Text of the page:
Causes of increased pericardial effusion include hypothyroidism, physical trauma (either penetrating trauma involving the pericardium or blunt chest trauma), pericarditis (inflammation of the pericardium), iatrogenic trauma (during an invasive procedure), and myocardial rupture.
Cardiac tamponade is caused by a large or uncontrolled pericardial effusion, i.e. the buildup of fluid inside the pericardium. This commonly occurs as a result of chest trauma (both blunt and penetrating), but can also be caused by myocardial rupture, cancer, uraemia, pericarditis, or cardiac surgery, and rarely occurs during aortic dissection, or whilst the patient is taking anticoagulant therapy. The effusion can occur rapidly (as in the case of trauma or myocardial rupture), or over a more gradual period of time (as in cancer). The fluid involved is often blood, but pus is also found in some circumstances.
Myocardial rupture is a somewhat uncommon cause of pericardial tamponade. It typically happens in the subacute setting after a myocardial infarction (heart attack), in which the infarcted muscle of the heart thins out and tears. Myocardial rupture is more likely to happen in elderly individuals without any previous cardiac history who suffer from their first heart attack and are not revascularized either with thrombolytic therapy or with percutaneous coronary intervention or with coronary artery bypass graft surgery.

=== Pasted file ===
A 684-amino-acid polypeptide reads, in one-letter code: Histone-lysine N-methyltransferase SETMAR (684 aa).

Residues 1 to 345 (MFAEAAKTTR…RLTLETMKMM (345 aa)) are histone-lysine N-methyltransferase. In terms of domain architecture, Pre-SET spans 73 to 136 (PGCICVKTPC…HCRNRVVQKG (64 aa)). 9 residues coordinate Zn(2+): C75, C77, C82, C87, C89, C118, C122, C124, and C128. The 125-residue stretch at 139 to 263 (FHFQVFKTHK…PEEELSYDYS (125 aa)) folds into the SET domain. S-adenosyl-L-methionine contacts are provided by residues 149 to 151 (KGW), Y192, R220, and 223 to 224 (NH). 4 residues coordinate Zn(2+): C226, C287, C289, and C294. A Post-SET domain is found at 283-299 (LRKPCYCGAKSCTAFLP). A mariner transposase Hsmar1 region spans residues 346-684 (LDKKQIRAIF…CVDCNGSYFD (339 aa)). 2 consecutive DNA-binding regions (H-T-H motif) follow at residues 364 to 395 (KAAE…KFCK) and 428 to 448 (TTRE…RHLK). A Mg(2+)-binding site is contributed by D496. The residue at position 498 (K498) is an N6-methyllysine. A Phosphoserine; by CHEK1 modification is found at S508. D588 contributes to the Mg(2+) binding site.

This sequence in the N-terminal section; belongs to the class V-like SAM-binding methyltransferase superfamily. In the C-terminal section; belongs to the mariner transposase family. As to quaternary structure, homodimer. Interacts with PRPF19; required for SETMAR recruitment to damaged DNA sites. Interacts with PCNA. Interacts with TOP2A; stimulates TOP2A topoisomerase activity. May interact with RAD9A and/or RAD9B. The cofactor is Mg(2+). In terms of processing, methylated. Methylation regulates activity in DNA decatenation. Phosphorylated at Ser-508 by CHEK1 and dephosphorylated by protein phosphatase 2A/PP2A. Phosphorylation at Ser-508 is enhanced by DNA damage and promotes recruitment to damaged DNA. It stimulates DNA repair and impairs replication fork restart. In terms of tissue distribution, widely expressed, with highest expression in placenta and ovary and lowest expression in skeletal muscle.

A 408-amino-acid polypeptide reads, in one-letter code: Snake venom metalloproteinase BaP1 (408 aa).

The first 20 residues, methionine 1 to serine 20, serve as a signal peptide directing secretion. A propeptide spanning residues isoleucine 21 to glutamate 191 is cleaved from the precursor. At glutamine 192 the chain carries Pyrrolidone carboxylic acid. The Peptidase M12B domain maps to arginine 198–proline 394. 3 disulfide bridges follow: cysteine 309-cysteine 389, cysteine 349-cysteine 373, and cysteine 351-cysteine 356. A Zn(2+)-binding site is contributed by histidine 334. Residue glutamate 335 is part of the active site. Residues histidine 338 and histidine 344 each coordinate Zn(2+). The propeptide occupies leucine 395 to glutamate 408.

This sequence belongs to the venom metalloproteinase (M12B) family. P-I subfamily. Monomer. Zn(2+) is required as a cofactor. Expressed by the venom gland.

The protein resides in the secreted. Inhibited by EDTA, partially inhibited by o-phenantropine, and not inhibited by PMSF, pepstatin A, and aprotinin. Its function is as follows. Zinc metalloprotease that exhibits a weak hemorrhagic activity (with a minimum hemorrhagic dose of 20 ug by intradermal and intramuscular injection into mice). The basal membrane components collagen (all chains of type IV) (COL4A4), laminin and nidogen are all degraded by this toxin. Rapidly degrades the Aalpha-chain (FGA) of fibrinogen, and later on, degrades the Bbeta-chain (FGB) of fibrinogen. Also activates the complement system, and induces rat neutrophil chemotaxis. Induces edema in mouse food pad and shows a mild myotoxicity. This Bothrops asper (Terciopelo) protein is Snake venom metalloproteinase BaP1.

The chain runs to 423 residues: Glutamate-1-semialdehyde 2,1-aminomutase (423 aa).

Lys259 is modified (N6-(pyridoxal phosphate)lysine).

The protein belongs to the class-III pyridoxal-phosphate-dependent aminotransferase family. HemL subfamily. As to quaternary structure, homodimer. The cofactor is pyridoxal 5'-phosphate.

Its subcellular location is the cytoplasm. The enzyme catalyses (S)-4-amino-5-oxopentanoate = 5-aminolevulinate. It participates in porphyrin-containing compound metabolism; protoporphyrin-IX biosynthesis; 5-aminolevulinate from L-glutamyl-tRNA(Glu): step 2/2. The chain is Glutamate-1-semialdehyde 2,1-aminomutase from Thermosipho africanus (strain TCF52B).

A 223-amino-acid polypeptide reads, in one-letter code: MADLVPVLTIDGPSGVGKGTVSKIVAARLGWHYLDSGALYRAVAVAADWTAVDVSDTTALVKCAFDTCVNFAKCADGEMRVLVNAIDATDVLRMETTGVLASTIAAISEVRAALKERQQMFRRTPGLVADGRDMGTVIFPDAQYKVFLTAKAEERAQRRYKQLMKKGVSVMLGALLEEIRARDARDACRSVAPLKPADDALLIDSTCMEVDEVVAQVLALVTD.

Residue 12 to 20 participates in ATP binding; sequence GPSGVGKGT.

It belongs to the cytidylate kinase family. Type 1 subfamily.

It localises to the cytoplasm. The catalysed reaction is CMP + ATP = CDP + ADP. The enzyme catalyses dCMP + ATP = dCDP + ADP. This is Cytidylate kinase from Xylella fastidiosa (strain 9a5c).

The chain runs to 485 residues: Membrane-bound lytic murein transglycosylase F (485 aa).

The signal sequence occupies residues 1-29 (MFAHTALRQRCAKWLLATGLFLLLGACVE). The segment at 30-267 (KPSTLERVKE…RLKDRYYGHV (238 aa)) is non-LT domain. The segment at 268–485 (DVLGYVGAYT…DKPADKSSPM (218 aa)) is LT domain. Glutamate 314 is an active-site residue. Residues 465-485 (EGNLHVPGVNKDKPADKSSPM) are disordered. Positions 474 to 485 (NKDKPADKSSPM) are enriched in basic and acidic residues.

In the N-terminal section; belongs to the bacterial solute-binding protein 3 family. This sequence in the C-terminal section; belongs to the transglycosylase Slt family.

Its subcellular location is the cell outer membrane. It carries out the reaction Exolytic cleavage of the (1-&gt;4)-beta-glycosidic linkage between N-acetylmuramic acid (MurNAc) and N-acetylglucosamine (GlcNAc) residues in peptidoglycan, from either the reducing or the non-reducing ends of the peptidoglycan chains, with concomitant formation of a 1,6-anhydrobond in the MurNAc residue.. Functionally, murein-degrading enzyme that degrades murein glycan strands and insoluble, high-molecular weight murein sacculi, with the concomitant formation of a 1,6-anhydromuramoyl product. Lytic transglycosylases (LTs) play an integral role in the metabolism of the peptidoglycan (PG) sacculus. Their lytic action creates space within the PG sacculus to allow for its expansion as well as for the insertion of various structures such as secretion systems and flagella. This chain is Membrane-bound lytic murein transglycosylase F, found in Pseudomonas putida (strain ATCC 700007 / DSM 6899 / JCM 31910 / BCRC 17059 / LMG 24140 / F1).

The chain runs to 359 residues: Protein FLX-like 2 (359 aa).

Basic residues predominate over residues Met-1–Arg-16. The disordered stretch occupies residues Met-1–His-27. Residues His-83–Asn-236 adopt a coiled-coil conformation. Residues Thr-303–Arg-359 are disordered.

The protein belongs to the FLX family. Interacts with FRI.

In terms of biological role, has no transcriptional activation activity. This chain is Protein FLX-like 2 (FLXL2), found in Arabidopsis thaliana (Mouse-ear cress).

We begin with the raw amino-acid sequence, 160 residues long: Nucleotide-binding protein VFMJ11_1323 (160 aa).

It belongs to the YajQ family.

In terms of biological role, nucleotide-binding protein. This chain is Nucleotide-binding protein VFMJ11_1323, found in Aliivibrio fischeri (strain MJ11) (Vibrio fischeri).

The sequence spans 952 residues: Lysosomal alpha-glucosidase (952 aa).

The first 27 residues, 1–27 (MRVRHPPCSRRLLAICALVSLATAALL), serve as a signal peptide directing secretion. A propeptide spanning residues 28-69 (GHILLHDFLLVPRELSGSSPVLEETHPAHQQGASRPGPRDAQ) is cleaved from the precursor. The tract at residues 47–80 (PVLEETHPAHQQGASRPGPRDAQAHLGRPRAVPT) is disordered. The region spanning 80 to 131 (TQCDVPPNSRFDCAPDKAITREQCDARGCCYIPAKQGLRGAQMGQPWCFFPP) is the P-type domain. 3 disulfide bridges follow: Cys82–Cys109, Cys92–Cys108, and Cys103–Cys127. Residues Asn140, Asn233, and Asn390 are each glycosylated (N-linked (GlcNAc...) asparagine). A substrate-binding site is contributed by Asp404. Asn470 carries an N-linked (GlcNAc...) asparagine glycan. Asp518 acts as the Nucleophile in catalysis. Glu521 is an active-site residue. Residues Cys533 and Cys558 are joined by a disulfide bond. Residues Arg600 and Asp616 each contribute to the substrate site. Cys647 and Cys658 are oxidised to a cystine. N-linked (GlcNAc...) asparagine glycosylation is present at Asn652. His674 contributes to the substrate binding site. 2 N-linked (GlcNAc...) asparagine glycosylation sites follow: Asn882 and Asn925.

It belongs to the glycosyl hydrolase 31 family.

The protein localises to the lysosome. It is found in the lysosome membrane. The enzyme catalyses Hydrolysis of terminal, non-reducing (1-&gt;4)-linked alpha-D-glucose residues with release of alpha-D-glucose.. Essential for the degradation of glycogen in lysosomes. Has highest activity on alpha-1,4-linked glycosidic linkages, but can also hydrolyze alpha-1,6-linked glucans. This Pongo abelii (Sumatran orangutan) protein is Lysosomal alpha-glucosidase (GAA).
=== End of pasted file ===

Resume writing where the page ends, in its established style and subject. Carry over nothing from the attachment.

If fluid continues to accumulate, then with each successive diastolic period, less and less blood enters the ventricles, as the increasing pressure presses on the heart and forces the septum to bend into the left ventricle, leading to decreased stroke volume. This causes obstructive shock to develop, and if left untreated then cardiac arrest may occur (in which case the presenting rhythm is likely to be pulseless electrical activity)
Classical cardiac tamponade presents three signs, known as Beck's triad. Hypotension occurs because of decreased stroke volume, jugular-venous distension due to impaired venous return to the heart, and muffled heart sounds due to fluid inside the pericardium.
Other signs of tamponade include pulsus paradoxus (a drop of at least 10mmHg in arterial blood pressure on inspiration), and ST segment changes on the electrocardiogram, which may also show low voltage QRS complexes (Longmore et al 2004), as well as general signs & symptoms of shock (such as tachycardia, breathlessness and decreasing level of consciousness).
Tamponade can often be diagnosed radiographically, if time allows. Echocardiography often demonstrates an enlarged pericardium or collapsed ventricles, and a chest x-ray of a large cardiac tamponade will show a large, globular heart (Longmore et al 2004)
Prompt diagnosis and treatment is the key to survival with tamponade. Some pre-hospital providers will have facilities to provide pericardiocentesis, which can be life-saving. If the patient has already suffered a cardiac arrest, pericardiocentesis alone cannot ensure survival, and so rapid evacuation to a hospital is usually the more appropriate course of action.